Disclaimer:- I do not own NCIS or its characters and any copyright infringement is unintentional
Night time is street slang for the evening onset of heroin withdrawal (start of night time.)
A/N – Much of this story was intended to form part of "Withdrawal." However RL circumstances dictated that I cut "Withdrawal" short. I was disappointed that I didn't get to write and share this part of the story with you…so here it is, in the form of a sequel.
I have included a recap at the start but, as this story picks up just two weeks after "Withdrawal" ends, you may find it necessary to revisit and re-familiarise yourself with the original story. It contains medical and legal details that I did my best to decipher accurately but please keep in mind that some liberties have been taken to keep the storyline flowing. I hope you enjoy it, L
Attorney Cameron Scott parked his BMW in the visitor's parking lot of the Petersburg Federal Correction Institution. Climbing from the driver's seat, he shrugged on his Hugo Boss jacket and used the car window to check his reflection. Openly pleased with his appearance, he opened the back door and removed his briefcase before striding toward the visitor's centre.
He looked around at the large razorwire fence noting that, while it was no doubt under constant surveillance, it was not patrolled, by armed guards. As a minimum security facility, the inmates were mainly non-violent "white collar criminals" and considered to pose little physical risk to the public. Scott smiled at the irony as he thought of his client.
"If only they knew," he muttered.
By and large, the US public knew Thomas Grayson as one of the wealthiest and most respected business entrepreneurs and philanthropists in the country. What was not commonly known was the callous ruthlessness with which Grayson disposed of anyone and anything perceived to be a threat to his business empire. A shrewd and calculating businessman, he had allegedly used his wealth to finance his only son,
Evan, into the illegal drug trade. Though lacking his father's business acumen, Evan had shown surprising guile and confidence in dealing with the highly volatile and street-wise dealers, importers and distributors of the drug underworld and, in just under a year, had made a name for himself as formidable, unforgiving and someone you didn't cross.
Several weeks earlier, Evan unknowingly met and befriended an undercover federal agent, Special Agent Anthony DiNozzo, who was investigating the distribution of narcotics through the US Navy. When the agent's cover was eventually blown, Evan exacted sadistic requital by injecting the agent with heroin and PCP for days on end before administering a fatal dose. DiNozzo's team arrived in time to save his life and get him to the hospital but several subsequent ill-conceived attempts on the agent's life led to Evan being gunned down and killed in a nighttime raid by NCIS.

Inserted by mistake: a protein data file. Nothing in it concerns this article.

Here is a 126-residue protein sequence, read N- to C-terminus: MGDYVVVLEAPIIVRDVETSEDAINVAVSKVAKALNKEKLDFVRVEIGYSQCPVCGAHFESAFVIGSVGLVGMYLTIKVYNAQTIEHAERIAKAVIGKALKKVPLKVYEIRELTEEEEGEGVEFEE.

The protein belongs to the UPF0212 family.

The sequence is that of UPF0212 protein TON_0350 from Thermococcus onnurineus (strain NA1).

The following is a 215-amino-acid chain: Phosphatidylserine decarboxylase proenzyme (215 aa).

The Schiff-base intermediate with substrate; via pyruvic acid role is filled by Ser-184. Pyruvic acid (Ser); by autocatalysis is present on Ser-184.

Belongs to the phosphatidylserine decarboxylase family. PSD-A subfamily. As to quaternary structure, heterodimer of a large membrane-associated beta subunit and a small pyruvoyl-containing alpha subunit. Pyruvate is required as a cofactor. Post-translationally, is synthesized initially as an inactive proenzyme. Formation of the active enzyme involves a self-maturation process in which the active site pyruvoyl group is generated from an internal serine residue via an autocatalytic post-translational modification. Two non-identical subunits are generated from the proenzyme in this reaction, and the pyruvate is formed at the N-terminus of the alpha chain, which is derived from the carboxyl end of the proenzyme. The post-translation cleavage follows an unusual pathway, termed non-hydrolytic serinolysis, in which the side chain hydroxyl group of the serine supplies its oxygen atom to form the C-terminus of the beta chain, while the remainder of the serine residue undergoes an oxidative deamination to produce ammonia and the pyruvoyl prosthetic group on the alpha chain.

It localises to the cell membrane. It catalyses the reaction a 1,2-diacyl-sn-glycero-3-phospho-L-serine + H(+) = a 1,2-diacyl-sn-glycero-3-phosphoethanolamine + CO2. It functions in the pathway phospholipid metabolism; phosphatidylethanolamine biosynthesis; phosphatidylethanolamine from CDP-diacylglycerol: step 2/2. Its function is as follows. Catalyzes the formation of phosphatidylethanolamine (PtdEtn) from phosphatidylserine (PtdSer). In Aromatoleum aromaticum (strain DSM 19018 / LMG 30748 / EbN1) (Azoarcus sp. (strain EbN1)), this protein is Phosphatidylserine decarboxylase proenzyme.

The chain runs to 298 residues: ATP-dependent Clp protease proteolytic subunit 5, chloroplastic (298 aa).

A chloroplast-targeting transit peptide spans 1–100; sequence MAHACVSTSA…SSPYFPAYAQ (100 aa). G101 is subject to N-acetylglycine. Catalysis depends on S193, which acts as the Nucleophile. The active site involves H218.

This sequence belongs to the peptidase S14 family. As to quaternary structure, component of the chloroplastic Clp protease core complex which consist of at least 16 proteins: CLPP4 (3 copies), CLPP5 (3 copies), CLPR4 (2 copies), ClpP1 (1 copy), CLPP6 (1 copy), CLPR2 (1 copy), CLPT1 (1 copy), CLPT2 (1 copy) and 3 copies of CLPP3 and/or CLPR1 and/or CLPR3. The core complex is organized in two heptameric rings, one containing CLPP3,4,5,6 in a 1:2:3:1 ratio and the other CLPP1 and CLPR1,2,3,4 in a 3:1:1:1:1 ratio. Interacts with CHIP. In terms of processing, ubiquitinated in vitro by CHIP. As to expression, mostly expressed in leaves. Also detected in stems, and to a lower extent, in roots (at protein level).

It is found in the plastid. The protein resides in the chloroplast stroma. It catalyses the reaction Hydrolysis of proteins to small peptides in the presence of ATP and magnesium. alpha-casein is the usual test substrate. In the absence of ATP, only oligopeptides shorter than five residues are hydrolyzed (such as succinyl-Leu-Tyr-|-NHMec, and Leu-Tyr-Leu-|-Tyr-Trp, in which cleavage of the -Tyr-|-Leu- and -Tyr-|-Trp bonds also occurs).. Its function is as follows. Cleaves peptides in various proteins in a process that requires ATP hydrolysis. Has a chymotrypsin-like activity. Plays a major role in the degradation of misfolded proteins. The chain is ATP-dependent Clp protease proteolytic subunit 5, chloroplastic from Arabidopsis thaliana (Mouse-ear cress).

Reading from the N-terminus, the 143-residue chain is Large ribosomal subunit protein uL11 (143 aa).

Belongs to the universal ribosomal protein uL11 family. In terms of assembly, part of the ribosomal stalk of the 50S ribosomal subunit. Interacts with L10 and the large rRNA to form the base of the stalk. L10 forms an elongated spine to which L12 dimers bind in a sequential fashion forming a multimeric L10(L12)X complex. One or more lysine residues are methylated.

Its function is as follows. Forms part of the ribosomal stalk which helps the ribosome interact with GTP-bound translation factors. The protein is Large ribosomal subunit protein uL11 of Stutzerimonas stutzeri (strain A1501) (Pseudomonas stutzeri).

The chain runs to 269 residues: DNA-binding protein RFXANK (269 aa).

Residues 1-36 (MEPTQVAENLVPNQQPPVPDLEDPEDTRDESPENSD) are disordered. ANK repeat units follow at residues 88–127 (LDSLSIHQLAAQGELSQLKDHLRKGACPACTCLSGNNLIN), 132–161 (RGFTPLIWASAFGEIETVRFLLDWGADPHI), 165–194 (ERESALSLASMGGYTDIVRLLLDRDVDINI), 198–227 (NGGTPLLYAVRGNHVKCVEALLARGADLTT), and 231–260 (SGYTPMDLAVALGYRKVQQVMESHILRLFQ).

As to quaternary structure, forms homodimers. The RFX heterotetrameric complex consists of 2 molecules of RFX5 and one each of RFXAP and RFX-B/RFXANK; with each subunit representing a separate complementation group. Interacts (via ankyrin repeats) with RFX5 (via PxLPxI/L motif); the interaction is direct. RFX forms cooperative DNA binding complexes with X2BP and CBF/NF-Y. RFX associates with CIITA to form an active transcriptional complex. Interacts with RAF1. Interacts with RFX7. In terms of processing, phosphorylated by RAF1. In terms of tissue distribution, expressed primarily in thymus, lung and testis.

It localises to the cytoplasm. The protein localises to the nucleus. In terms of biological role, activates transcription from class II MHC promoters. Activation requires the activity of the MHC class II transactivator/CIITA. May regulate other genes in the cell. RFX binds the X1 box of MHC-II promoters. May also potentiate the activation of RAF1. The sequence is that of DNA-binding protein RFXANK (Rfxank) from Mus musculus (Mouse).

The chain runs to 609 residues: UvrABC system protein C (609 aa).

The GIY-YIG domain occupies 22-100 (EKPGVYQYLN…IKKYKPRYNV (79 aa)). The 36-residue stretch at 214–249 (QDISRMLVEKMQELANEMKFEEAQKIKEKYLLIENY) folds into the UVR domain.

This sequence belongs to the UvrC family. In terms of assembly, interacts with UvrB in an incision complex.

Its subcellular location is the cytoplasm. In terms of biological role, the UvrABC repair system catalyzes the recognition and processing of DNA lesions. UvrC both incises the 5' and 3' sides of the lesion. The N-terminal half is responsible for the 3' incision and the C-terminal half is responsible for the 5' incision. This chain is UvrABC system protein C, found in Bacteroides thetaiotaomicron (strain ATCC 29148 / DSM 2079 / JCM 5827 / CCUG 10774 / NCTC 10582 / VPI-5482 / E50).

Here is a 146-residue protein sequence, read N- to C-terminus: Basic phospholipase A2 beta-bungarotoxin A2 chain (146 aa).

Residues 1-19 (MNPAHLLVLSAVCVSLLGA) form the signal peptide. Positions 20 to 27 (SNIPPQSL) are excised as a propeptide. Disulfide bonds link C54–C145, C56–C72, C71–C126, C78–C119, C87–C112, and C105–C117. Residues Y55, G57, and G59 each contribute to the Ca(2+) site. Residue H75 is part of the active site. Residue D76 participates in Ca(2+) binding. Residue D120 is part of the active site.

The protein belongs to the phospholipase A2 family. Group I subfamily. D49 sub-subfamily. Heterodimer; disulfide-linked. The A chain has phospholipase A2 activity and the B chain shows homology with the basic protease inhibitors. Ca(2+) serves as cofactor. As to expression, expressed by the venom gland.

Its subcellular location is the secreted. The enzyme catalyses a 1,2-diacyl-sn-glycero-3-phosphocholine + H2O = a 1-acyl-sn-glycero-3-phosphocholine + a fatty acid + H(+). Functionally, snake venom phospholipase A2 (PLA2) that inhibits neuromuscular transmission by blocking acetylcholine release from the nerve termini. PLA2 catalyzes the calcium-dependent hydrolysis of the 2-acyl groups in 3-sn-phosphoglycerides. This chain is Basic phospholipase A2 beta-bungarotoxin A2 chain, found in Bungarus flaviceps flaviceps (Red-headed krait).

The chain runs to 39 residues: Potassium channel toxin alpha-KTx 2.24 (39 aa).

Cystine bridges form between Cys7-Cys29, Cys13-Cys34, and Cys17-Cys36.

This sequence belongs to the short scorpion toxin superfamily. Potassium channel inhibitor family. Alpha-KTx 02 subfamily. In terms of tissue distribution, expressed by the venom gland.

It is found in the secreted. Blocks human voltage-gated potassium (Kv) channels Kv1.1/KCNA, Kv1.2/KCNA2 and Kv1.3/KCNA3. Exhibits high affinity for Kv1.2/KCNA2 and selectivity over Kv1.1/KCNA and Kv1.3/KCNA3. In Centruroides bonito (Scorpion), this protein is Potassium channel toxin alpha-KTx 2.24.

With Evan Grayson dead, the evidence garnered by DiNozzo had been enough to have Thomas Grayson arrested on charges ranging from bribing customs officials to suspicion of drug-importation and conspiracy to murder.
Due to Grayson's estate in the Cayman Islands, his significant wealth and the seriousness of the charges against him, JAG prosecutor, Commander Peter Barnes, had successfully argued that he was a likely flight risk and the judge had ordered Grayson be remanded in custody. Consequently, Grayson had traded Armani for olive prison garb and a twenty-room mansion for a twelve by twelve foot cell with communal showers, dining and recreation areas.
Now it was up to Scott to blow the prosecutors case out of the water and free his client. He felt a shot of adrenaline race through his veins and his lips curled in a small grin. The thrill of the chase was exhilarating; discrediting witnesses, challenging evidence, twisting the law in favour of his client - this was why Cameron Scott got paid the big bucks; this is what he lived for.
Entering the visitor's centre he showed his photo ID to the guard, signed the visitor's log and placed his briefcase on the scanning device before being led down the drab corridor to one of the interview rooms. He took a seat and waited for the arrival of the enigmatic and still powerful, Thomas Grayson.
Returning from his favourite diner, the aroma of the coffee tickled his nostrils and caused his taste buds to tingle with anticipation. The dark grey overcast sky threatened rain and matched his mood as he shrugged deeper into his jacket to ward off the cold.
Was it only three weeks since they'd found Tony barely alive in that abandoned tenement house? Gibbs refused to think what would have happened had they not arrived in time.
Credit for Tony's survival would rightly be attributed to Ducky, the EMT's and the lifesaving treatment and dedication of the medical team at Bethesda Naval Hospital. However, Gibbs knew without doubt that the younger man's dogged determination and will to live were just as crucial.
A cold shiver danced its way down his spine causing him to shudder as he recalled his agent, desperately ill in a hospital bed, undergoing a controversial ultra-rapid detox treatment. He was thankful that Tony would never remember that critical period - he was just as certain that he would never forget.